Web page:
Comet Section        


March 13, 2013

Comets PANSTARRS and Lemmon at their best

During the Spring of 2013, two comets will be visible to the naked eye.

Comet C/2011 L4 (PANSTARRS) is a bright 1st magnitude object sporting a bright dust tail. The comet reached perihelion at a distance of 0.30 AU from the Sun on March 10th and is currently at its brightest. After spending the last few months only visible from the Southern Hemisphere, the comet is now visible from Northern Hemisphere. Many observers have been able to observe the comet with the naked eye even though it is located at very low elevations against a bright twilight sky. Co-coordinator Carl Hergenrother was able to observe the comet as a faint star with a hint of a 0.1° tail on the evening of March 13 UT when the comet was only 3° above the horizon. Not until April will it be visible against a dark sky. It will become circumpolar by the end of April though it will have most likely faded to a faint naked eye object.

Image of Comet C/2011 L4 (PANSTARRS) and the Moon taken by Robert Lunsford from Chula Vista, CA, USA on the evening of March 12, 2013. The image is a 2-second exposure taken at f/3.5 with a Canon Power Shot S2 IS. Credit: Robert Lunsford.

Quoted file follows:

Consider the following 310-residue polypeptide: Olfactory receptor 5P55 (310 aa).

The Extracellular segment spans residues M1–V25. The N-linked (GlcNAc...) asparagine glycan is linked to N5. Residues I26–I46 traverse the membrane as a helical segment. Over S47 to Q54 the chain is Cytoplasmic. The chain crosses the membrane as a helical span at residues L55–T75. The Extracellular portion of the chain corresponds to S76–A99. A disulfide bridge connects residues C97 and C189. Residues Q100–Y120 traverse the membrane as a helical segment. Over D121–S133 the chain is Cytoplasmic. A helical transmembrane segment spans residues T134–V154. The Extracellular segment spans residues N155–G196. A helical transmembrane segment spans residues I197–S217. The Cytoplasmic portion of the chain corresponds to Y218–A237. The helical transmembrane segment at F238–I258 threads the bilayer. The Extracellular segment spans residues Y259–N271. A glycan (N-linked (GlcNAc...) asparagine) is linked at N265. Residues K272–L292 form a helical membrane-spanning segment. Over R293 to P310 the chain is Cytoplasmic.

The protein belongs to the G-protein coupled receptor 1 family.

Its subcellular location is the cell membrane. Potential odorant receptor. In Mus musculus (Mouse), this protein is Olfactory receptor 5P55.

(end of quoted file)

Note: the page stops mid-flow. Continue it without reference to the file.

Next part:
The other naked eye comet is C/2012 F6 (Lemmon). Recent magnitude estimates place it at magnitude 4.5 to 5.0. With perihelion on March 24 at a distance of 0.73 AU from the Sun, the comet may brighten a few more tenths of a magnitude. CCD imagers find the comet to be gas-rich and appearing strikingly different from dust-rich Comet PANSTARRS. Lemmon is currently a Southern Hemisphere-only comet and will not be visible for northern observers until late April/early May when it emerges in the morning sky. By then the comet should have faded to magnitude 6.

Though not yet of naked eye brightness, the other big comet of the year is the so-called ‘Comet of the Century’, C/2012 S1 (ISON). Whether this comet becomes as spectacular as hoped this coming November/December is still to be seen. This Spring, ISON is well placed in the evening sky for CCD and large aperture visual observation. The comet is currently 15th magnitude. It should continue to brighten to 14th magnitude by the time it gets too close to Sun for easy observation in late May.

The ALPO Comet Section request observations of these and other comets, including images, drawings and magnitude estimates.

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